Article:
12. The apparatus of claim 11 further comprising: a recommendation rules database coupled with the processor of the server, the recommendation rules database containing a plurality of recommendation rules interrelating the first and second controls.

13. The apparatus of claim 12 wherein the program code configured to cause the processor to determine the at least one recommended value for the second control comprises: program code configured to cause the processor to query the recommendation rules database to retrieve the at least one recommendation rule relating the value for the first control and the at least one recommended value for the second control; and program code configured to cause the processor to apply the at least one recommendation rule at the server to determine the at least one recommended value for the second control of the interactive form.

14. The apparatus of claim 11 wherein the history database is coupled to the processor of the server, and wherein the apparatus further comprises program code configured to cause the processor to store the value received from the client device in the history database.

15. The apparatus of claim 14 wherein the received value is stored in the history database in a data structure that associates with an identity of a user of the client device with the received value.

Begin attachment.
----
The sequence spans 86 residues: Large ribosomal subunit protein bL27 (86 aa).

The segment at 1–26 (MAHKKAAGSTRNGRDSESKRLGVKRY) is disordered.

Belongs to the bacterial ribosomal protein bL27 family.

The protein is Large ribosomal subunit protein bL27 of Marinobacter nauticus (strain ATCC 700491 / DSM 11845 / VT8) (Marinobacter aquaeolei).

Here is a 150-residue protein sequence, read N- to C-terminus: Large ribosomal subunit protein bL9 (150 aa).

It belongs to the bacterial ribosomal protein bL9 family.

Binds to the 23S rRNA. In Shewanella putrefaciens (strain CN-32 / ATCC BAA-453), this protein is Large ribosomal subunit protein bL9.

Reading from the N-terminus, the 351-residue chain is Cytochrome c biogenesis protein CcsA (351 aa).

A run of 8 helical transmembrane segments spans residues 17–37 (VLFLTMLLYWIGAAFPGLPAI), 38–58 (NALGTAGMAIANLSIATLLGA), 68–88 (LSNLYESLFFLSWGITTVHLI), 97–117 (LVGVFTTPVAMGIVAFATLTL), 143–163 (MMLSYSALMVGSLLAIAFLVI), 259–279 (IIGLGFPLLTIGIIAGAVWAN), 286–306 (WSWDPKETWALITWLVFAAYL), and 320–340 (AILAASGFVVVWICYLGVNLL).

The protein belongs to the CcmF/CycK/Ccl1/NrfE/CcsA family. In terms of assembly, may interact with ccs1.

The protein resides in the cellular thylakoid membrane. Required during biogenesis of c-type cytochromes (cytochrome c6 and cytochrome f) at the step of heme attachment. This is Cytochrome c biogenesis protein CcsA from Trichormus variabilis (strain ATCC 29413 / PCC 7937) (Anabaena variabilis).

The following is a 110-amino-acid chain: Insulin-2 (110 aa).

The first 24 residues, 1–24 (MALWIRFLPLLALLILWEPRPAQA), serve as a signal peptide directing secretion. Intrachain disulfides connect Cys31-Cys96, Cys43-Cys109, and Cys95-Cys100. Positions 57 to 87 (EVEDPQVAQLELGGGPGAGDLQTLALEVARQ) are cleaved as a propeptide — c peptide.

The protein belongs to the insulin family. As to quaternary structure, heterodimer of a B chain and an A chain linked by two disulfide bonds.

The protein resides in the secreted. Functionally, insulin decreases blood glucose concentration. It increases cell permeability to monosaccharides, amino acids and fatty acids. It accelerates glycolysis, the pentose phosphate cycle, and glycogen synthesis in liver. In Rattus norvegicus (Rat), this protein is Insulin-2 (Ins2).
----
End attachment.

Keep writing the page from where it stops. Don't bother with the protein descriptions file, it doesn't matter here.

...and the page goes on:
16. The apparatus of claim 14 further comprising: program code configured to cause the processor to adjust the at least one recommended value for the second control to reflect the historical value for the second control associated with a user of the client device.

17. The apparatus of claim 11 wherein the history database is coupled to the processor of the server, the database containing historical values for the first and second controls selected by a plurality of users of the interactive form; and program code configured to cause the processor to compute the at least one recommendation rule based at least partially the historical values for the first and second controls.

18. The apparatus of claim 11 further comprising: a recommendation rules database coupled with the processor of the server, the recommendation rules database containing the at least one recommendation rule relating the value of the first control with the at least one recommended value of the second control, and the at least one recommendation rule based upon historical values for the first and second controls selected by a plurality of users of the interactive form.

19. The apparatus of claim 18 wherein the program code configured to cause the processor to determine the at least one recommended value for the second control of the interactive form comprises: program code configured to cause the processor to query the recommendation rules database to retrieve the at least one recommendation rule.

20. The apparatus of claim 18 further comprising: program code configured to cause the processor to query the history database to retrieve the historical value for the second control selected by a user of the client device, wherein the historical value for the second control is considered in combination with the at least one recommendation rule when the at least one recommended value for the second control of the interactive form is determined.